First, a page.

After this, we studied the heterogeneity in treatment effect across the continuum of each biomarker. We found a divergent and consistent STEPP pattern with significant treatment interactions across the continuum of TNF-R1α ( p = 0.013), ST-2 ( p = 0.016), neuropilin ( p = 0.002), WAP-4C ( p = 0.002), total cholesterol ( p = 0.019), and potassium ( p = 0.025). STEPP plots for the relative risk of 180-day mortality are shown in Fig. 3. The absolute 180-day survival percentage and differences for rolofylline group and placebo group are presented in Fig. S1 of the Supplementary Material Online.

Identifying Responders and Nonresponders to Rolofylline

The concentration where STEPP demonstrated a cross-over in relative treatment effect was considered as a clinically relevant cut-point. We dichotomized the continuous levels of these biomarkers at the level of this cut-point. According to the STEPP plots, the following thresholds were estimated: TNF-R1α: 4.00 ng/mL; ST2: 5.77 ng/mL; neuropilin 15.25 ng/mL, WAP-4C 26.92 ng/mL, total cholesterol 3.93 mmol/L, and potassium 4.1–4.7 mmol/L. The new factor variables of these dichotomized biomarkers were then entered in a multivariable Cox regression model. Multivariable Cox regression modeling yields the following β-coefficients: TNF-R1α 0.49, ST-2 0.48, neuropilin 0.05, WAP-4C 0.29, total cholesterol 0.45, and potassium 0.15. Neuropilin and potassium were excluded from the sum score model, due to their low β-coefficients. The score sum, including TNF-R1α, ST-2, WAP-4C, and total cholesterol, ranged between 0 and 4 (Table 2). In this score sum, TNF-R1α ≥ 4.00 ng/mL, ST-2 ≥ 5.77 ng/mL, and WAP-4C ≥ 26.92 ng/mL received one point, while total cholesterol ≤3.93 mmol/L received one point. Thus, TNF-R1α < 4.00 ng/mL, ST-2 < 5.77 ng/mL, and WAP-4C < 26.92 ng/mL received zero point, while total cholesterol >3.93 mmol/L received zero point. Baseline characteristics of patients per subgroup are summarized in Table S1, Supplementary Material Online. Proportion of men, age, serum creatinine, blood urea nitrogen, presence of anemia, prevalence of diabetes mellitus, smoking, ischemic heart disease, peripheral vascular disease, atrial fibrillation, device therapy, and stroke increased with increasing points. Systolic and diastolic blood pressure, heart rate, use of angiotensin converting enzyme (ACE)-inhibitors, creatinine clearance, sodium, hemoglobin, total cholesterol, and triglycerides decreased with increasing points. Kaplan-Meier analyses demonstrated that 180-day mortality increased significantly across increasing points (log-rank test p < 0.0001, Fig. 4a). In patients with a maximum score of four points (those with increased TNF-R1α, ST2, WAP-4C, and low total cholesterol), treatment with rolofylline was associated with improved prognosis (log-rank test p = 0.018), while in the intermediate score subgroups ( 13), rolofylline had no effect on outcomes. In patients with a score 0 (those with low TNF-R1α, ST2, WAP-4C, and increased total cholesterol), treatment with rolofylline was associated with worse outcome (log-rank test p = 0.002; Fig. 4b–f). The risk of mortality in each subgroup per point is summarized in Table 3. The treatment effect of rolofylline was then studied within each subgroup of sum score by Cox proportional hazard modeling (Table 4). In the 4-point subgroup, rolofylline significantly decreased mortality compared to placebo (HR 0.61, 95% CI 0.40–0.92, p = 0.019). In the 1–3-point subgroup, treatment with rolofylline did not result in differences in survival rate between the two treatment groups (1 point: HR 1.35, 95% CI 0.76–2.40, p = 0.306; 2 points: HR 0.74, 95% CI 0.44–1.24, p = 0.249; 3 points: HR 1.14, 95% CI 0.67–1.94, p = 0.639). In the 0-point subgroup, treatment with rolofylline was associated with worse outcome, compared to the placebo group (HR 5.52, 95% CI 1.68–18.13, p = 0.005). The treatment by score interaction was statistically significant (treatment by score interaction p < 0.001). Internal validation by subpopulation bootstrapping estimated similar hazard ratio estimates (0 points: HR 5.56, 95% CI 5.27–7–5.87; 1 point: HR 1.31, 95% CI 1.25–1.33; 2 points: HR 0.75, 95% CI 0.74–0.76; 3 points: HR 1.13, 95% CI 1.11–1.15; 4 points, HR 0.61, 95% CI 0.61–0.62) compared to the original data.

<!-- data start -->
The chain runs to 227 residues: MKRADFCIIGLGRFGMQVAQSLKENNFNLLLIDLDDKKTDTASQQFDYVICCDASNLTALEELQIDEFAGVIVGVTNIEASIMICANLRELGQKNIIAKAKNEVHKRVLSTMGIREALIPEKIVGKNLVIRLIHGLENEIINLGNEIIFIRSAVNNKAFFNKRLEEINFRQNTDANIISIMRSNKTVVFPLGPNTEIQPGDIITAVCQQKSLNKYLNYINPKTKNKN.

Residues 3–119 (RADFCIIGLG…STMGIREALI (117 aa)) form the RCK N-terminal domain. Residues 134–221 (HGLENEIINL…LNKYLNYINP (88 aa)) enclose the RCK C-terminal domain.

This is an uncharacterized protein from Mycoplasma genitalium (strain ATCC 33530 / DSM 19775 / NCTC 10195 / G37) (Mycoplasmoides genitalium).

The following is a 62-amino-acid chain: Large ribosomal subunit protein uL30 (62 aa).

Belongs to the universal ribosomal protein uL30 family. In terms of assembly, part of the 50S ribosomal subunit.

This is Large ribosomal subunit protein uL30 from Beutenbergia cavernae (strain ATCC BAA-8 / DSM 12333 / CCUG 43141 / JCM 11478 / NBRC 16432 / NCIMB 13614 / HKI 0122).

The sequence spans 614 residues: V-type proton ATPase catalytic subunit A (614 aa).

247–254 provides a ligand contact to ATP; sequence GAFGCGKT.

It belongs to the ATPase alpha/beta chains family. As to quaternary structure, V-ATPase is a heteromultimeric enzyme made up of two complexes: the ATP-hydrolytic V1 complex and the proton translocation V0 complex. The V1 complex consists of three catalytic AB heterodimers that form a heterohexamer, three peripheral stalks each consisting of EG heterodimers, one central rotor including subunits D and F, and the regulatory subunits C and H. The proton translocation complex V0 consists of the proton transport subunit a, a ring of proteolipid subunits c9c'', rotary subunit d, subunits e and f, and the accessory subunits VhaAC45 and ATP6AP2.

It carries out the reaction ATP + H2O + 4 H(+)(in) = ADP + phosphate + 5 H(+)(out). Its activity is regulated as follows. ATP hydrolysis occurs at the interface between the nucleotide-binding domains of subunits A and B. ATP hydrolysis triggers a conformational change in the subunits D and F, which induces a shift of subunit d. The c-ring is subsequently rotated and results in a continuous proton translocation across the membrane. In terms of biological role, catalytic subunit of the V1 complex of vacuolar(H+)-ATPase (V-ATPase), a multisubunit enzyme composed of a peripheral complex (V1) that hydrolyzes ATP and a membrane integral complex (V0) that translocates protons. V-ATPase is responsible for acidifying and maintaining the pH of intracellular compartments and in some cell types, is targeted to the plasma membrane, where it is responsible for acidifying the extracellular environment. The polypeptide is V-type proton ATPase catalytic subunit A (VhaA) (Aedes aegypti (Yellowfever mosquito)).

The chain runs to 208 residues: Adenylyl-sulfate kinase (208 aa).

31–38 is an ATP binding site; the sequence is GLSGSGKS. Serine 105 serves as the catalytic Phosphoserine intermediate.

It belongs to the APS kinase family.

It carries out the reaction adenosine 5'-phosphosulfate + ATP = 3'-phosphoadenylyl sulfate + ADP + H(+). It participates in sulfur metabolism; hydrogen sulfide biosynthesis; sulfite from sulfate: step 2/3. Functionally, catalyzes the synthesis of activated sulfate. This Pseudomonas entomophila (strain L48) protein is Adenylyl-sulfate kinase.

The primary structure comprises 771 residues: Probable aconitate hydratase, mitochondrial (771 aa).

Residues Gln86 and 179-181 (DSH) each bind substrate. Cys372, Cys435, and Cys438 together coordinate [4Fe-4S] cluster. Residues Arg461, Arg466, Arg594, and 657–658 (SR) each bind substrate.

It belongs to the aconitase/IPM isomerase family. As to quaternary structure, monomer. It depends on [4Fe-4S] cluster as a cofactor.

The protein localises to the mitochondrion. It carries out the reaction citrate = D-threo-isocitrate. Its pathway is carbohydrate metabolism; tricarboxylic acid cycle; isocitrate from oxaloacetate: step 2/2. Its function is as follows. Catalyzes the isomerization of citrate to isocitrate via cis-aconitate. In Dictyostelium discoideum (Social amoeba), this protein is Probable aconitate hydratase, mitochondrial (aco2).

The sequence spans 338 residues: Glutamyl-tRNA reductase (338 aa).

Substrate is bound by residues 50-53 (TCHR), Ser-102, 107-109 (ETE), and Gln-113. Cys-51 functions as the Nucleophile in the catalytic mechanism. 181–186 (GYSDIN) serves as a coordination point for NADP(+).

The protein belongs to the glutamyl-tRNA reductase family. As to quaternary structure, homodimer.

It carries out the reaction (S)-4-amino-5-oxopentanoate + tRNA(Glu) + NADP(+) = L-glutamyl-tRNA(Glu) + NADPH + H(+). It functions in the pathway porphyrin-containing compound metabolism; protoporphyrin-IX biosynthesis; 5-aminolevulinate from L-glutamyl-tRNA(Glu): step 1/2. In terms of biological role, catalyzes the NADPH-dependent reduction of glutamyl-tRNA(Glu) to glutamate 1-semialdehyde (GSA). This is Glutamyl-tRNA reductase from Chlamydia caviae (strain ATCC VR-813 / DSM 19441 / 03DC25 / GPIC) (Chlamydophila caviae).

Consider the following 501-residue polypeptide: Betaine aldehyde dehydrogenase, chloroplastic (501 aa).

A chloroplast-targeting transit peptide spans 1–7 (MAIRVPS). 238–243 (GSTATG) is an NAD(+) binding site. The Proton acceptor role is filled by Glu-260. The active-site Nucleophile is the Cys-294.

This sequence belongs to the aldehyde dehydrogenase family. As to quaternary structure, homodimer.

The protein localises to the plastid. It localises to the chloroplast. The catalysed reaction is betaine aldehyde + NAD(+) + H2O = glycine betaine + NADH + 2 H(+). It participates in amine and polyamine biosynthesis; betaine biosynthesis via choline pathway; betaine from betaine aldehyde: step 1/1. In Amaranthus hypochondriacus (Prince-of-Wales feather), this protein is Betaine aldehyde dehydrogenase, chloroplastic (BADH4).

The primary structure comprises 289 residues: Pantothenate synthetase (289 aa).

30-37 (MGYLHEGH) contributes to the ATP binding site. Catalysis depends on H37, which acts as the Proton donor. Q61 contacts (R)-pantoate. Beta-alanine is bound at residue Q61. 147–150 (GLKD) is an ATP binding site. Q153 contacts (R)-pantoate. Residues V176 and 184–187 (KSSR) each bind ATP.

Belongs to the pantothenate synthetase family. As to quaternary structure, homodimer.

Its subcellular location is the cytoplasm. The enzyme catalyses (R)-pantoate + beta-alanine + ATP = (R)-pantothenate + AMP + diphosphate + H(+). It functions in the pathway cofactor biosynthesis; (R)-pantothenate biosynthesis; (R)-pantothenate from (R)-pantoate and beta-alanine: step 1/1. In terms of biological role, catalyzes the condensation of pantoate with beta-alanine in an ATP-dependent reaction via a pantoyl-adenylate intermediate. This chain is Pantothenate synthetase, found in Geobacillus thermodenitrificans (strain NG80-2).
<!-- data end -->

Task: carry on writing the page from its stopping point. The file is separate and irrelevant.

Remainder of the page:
Table 2
Sum score for response to rolofylline
Plasma biomarker
TNF-R1α ≥4.00 ng/mL
ST-2 ≥5.77 ng/mL
WAP-4C ≥26.92 ng/mL
Total cholesterol ≤3.93 mmol/L
Total points
Table 3
Hazard ratio of 180-day mortality across point subgroups
Total points
Hazard ratio
95% confidence interval
p value
Reference group
Table 4
The efficacy of rolofylline per point subgroups
Total points
Hazard ratio
95% confidence interval
p value


In the current study, we demonstrated that biomarkers may be used to identify subpopulations with distinct responses to pharmacological therapy in acute heart failure. We could not demonstrate interactions between treatment and clinical characteristics, which underscores the incremental value of biomarkers in exploring treatment heterogeneity.
Many drugs have been studied to improve clinical outcome in acute heart failure, but none of them have entered routine clinical care [ 28]. Randomized controlled studies, considered to be the golden standard to measure a treatment effect, are analyzed as a whole, and a study is considered positive if the treatment effect of the intervention group is superior to the treatment effect of the control group. However, individual differences in patient’s clinical characteristics, biomarkers, or genes may result in a differential response to treatment. This is especially the case for acute heart failure, as acute heart failure is a heterogeneous syndrome encompassing patients differing in disease severity, etiology, and comorbidities. In addition, acute heart failure patients are often treated with multiple drugs [ 13], which multiplies the risk of drug side effects and drug interactions. Therefore, there is a pressing need for novel approaches to study treatment heterogeneity, where the ultimate goal is to develop tools to identify groups of apparently clinically homogeneous patients but with a distinct response to acute heart failure treatment.